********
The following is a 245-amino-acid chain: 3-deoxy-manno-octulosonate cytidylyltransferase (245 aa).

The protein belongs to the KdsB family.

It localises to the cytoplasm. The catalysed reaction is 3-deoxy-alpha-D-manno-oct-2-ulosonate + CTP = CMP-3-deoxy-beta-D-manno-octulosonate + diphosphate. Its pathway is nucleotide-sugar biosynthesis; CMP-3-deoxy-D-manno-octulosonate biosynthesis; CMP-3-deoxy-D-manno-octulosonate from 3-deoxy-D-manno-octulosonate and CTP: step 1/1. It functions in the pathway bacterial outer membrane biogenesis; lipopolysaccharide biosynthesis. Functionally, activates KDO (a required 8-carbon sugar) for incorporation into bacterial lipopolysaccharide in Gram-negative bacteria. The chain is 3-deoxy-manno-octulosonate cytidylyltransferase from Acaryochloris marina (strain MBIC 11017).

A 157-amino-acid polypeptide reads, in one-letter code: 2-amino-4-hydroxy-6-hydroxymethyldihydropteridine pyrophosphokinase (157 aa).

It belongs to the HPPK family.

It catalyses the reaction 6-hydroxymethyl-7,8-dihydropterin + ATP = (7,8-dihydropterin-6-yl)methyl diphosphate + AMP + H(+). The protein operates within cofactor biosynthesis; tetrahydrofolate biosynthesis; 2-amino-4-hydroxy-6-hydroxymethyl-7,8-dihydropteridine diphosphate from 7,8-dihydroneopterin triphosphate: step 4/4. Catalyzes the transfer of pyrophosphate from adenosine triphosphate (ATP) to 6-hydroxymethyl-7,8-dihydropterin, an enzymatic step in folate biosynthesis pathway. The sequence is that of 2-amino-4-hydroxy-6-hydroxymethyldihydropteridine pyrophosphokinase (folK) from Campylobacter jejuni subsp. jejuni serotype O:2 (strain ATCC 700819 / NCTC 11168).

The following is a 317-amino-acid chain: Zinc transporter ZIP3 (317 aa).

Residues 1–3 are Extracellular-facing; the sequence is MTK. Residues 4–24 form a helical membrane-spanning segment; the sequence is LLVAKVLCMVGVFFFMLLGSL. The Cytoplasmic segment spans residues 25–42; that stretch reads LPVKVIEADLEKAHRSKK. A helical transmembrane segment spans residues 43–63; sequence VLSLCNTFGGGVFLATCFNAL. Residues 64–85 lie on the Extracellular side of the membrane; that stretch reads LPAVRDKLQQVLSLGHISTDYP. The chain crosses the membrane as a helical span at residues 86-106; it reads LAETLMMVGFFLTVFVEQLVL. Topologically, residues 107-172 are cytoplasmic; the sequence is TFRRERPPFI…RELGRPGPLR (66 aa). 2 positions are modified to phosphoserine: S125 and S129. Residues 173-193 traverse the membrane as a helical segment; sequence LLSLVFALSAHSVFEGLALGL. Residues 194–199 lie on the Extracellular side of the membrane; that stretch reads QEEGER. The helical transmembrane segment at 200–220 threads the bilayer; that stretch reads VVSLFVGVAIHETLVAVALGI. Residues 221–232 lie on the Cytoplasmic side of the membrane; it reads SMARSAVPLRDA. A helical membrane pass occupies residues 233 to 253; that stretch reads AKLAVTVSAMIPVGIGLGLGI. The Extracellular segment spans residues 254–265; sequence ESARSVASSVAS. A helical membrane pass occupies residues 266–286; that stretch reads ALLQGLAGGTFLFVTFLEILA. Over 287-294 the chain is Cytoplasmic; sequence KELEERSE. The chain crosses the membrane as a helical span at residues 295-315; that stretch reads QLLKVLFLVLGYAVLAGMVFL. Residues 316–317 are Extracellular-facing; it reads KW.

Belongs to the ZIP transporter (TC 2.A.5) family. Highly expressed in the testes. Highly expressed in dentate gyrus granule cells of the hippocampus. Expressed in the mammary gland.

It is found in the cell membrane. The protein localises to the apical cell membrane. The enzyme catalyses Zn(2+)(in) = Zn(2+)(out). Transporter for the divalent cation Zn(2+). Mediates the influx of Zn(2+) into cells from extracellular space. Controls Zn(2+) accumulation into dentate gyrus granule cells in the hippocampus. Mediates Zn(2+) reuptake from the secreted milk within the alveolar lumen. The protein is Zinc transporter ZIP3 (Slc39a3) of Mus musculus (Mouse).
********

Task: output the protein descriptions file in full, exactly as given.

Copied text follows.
The following is a 245-amino-acid chain: 3-deoxy-manno-octulosonate cytidylyltransferase (245 aa).

The protein belongs to the KdsB family.

It localises to the cytoplasm. The catalysed reaction is 3-deoxy-alpha-D-manno-oct-2-ulosonate + CTP = CMP-3-deoxy-beta-D-manno-octulosonate + diphosphate. Its pathway is nucleotide-sugar biosynthesis; CMP-3-deoxy-D-manno-octulosonate biosynthesis; CMP-3-deoxy-D-manno-octulosonate from 3-deoxy-D-manno-octulosonate and CTP: step 1/1. It functions in the pathway bacterial outer membrane biogenesis; lipopolysaccharide biosynthesis. Functionally, activates KDO (a required 8-carbon sugar) for incorporation into bacterial lipopolysaccharide in Gram-negative bacteria. The chain is 3-deoxy-manno-octulosonate cytidylyltransferase from Acaryochloris marina (strain MBIC 11017).

A 157-amino-acid polypeptide reads, in one-letter code: 2-amino-4-hydroxy-6-hydroxymethyldihydropteridine pyrophosphokinase (157 aa).

It belongs to the HPPK family.

It catalyses the reaction 6-hydroxymethyl-7,8-dihydropterin + ATP = (7,8-dihydropterin-6-yl)methyl diphosphate + AMP + H(+). The protein operates within cofactor biosynthesis; tetrahydrofolate biosynthesis; 2-amino-4-hydroxy-6-hydroxymethyl-7,8-dihydropteridine diphosphate from 7,8-dihydroneopterin triphosphate: step 4/4. Catalyzes the transfer of pyrophosphate from adenosine triphosphate (ATP) to 6-hydroxymethyl-7,8-dihydropterin, an enzymatic step in folate biosynthesis pathway. The sequence is that of 2-amino-4-hydroxy-6-hydroxymethyldihydropteridine pyrophosphokinase (folK) from Campylobacter jejuni subsp. jejuni serotype O:2 (strain ATCC 700819 / NCTC 11168).

The following is a 317-amino-acid chain: Zinc transporter ZIP3 (317 aa).

Residues 1–3 are Extracellular-facing; the sequence is MTK. Residues 4–24 form a helical membrane-spanning segment; the sequence is LLVAKVLCMVGVFFFMLLGSL. The Cytoplasmic segment spans residues 25–42; that stretch reads LPVKVIEADLEKAHRSKK. A helical transmembrane segment spans residues 43–63; sequence VLSLCNTFGGGVFLATCFNAL. Residues 64–85 lie on the Extracellular side of the membrane; that stretch reads LPAVRDKLQQVLSLGHISTDYP. The chain crosses the membrane as a helical span at residues 86-106; it reads LAETLMMVGFFLTVFVEQLVL. Topologically, residues 107-172 are cytoplasmic; the sequence is TFRRERPPFI…RELGRPGPLR (66 aa). 2 positions are modified to phosphoserine: S125 and S129. Residues 173-193 traverse the membrane as a helical segment; sequence LLSLVFALSAHSVFEGLALGL. Residues 194–199 lie on the Extracellular side of the membrane; that stretch reads QEEGER. The helical transmembrane segment at 200–220 threads the bilayer; that stretch reads VVSLFVGVAIHETLVAVALGI. Residues 221–232 lie on the Cytoplasmic side of the membrane; it reads SMARSAVPLRDA. A helical membrane pass occupies residues 233 to 253; that stretch reads AKLAVTVSAMIPVGIGLGLGI. The Extracellular segment spans residues 254–265; sequence ESARSVASSVAS. A helical membrane pass occupies residues 266–286; that stretch reads ALLQGLAGGTFLFVTFLEILA. Over 287-294 the chain is Cytoplasmic; sequence KELEERSE. The chain crosses the membrane as a helical span at residues 295-315; that stretch reads QLLKVLFLVLGYAVLAGMVFL. Residues 316–317 are Extracellular-facing; it reads KW.

Belongs to the ZIP transporter (TC 2.A.5) family. Highly expressed in the testes. Highly expressed in dentate gyrus granule cells of the hippocampus. Expressed in the mammary gland.

It is found in the cell membrane. The protein localises to the apical cell membrane. The enzyme catalyses Zn(2+)(in) = Zn(2+)(out). Transporter for the divalent cation Zn(2+). Mediates the influx of Zn(2+) into cells from extracellular space. Controls Zn(2+) accumulation into dentate gyrus granule cells in the hippocampus. Mediates Zn(2+) reuptake from the secreted milk within the alveolar lumen. The protein is Zinc transporter ZIP3 (Slc39a3) of Mus musculus (Mouse).